• Its not that simple. If you would allow Russian as second language you would also need to have all laws available in that language. A whole stack of international law problems arise from this, and at the end it comes down to this issue with damn Russians – “Their biggest social problems are their inability to assimilate and their presumption that they have the right to make others assimilate to them.”

      • Lord Luchan says:

        They are acting as the English did 400 years ago….. It’s time to take your head out you butt Russia

  6. Ted says:

    But don’t the majority of folk in Eastern Ukraine already speak Russian? So what you are saying is that although the people already speak the language you believe that it shouldn’t be recognised as a state language. Is that not just denying the reality of the situation? If the people already speak Russian in the East then why not recognise reality? What is the alternative here? Eradicate the Russian language from Eastern Ukraine? How would this be achieved? Do you believe that the population would allow this to happen after Ukraine launched a military offensive against this population…once the offensive was launched the deal was sealed. You pretty much wrote off this part of the country…I am from Ireland by the way and the entire basis of the article is laughable…notice the language that I am speaking being my primary…Get your fact’s straight….historian

  7. Lord Luchan says:

    Don’t try to make out the English ( British ) are all saintly ….. We did some pretty awful things whilst building our empire over hundreds of years. That however doesn’t mean to say we haven’t moved on or that it’s now right for Russia to hide behind its misinformation, hybrid war or bullying of the nations and people around its borders. As for speaking Ukraine, there’s also a significant amount of Russian speakers in Ukraine that do not support the Pro Russian / Russian offensive ( invasion ? ) or believe there shouldn’t be anything other than a fully United Ukraine. Why do they speak Russian? Because they had no choice to under the USSR, the schools were forced to teach it. And now it’s being used as an excuse for Putin to beat his chest like a miniature ape and run around claiming his Russian speaking brothers are being oppressed. It’s a power show with political overtones.

  8. Stephen Walsh says:

    Tremendously sympathize with the ideas behind this, and indeed the similarities between the Ireland/England, Ukraine/Russia relationships are striking (it was 800 years before England’s predatory relationship to Ireland finished, let’s hope Ukraine does better). Only problem with this is that, actually, English IS the second official language of Ireland. Come on people, sloppy research does not help the cause!

    • caaps02 says:

      The writer was asking whether English WOULD be an official language if the native language was not effectively dead. He was not stating that English in not an official language of Ireland.

  9. Padraig Joseph McGrath says:

    Before I begin, I should state that I happen to be Irish, but I live in Simferopol, Crimea. Actually, I think that the analogy with the Irish language is a really bad one, firstly because it’s completely ahistorical, but also because BOTH the Irish and Ukrainian languages fail to meet criteria necessary for the argument to work. What does it take before a language can be seen as a “living” language? It requires a whole lot more than simply people speaking that language as a vernacular. It is also necessary that the language can be used for specialized knowledge-production without having to simply import its entire intellectual tradition from somewhere else. Before a language can be recognized as the only national language, it must have an INDIGENOUS technical lexicon. If you can’t do organic chemistry, social theory and engineering without importing and transliterating the technical lexicon of the language-group from which you’re attempting to assert your independence, then quit kidding yourself. The Irish language is not a viable national language because it does not have an indigenous technical lexicon, like German, Russian or most Slavonic languages do. In most areas of specialization, the Ukrainian technical lexicon is an admixture of Polish and Russian terms. In Ukraine, even most magazine-circulation is in the Russian language, and a high percentage of ATM-transactions are conducted in Russian. So maybe both Irish cultural nationalists and Ukrainians should quit kidding themselves.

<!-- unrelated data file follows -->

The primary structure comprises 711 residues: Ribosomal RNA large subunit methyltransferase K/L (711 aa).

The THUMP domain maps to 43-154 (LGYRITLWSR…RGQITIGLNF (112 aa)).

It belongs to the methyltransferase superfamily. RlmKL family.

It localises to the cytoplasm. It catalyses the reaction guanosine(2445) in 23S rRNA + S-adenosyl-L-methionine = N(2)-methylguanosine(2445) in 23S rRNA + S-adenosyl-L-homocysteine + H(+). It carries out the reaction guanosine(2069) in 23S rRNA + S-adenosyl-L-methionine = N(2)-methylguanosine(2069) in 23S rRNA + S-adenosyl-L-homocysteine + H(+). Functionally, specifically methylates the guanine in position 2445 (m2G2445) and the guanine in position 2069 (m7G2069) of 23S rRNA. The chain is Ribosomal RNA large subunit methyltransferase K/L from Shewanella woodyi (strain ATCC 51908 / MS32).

10. kitchya16 says:

    I actually applaud the writer for his article. It was a ‘What If”, not a “What is’, meant to serve as a vehicle for explaining the ‘language dilemma” to those who seem to think that Ukrainian is just a dialect of Russian and cannot conceive that there are people who would want to make it the one and only ‘official’ language of their own country. Mr. McGrath, if it is merely an issue of an ‘indigenous technical lexicon’, then I am certain both Ireland and Ukraine would have had one had another nation not tried to obliterate the language of the indigenous population and thus allowed it to freeze at the time that it fell ‘out of favor’ by the ruling power. Your argument is sadly without substance. Do you actually think that English is free from the influence of technological terminology from other nations? Whoever dominates a technical or scientific specialty sets the language of that specialty so that ‘technical’ language can be commonly understood throughout the world.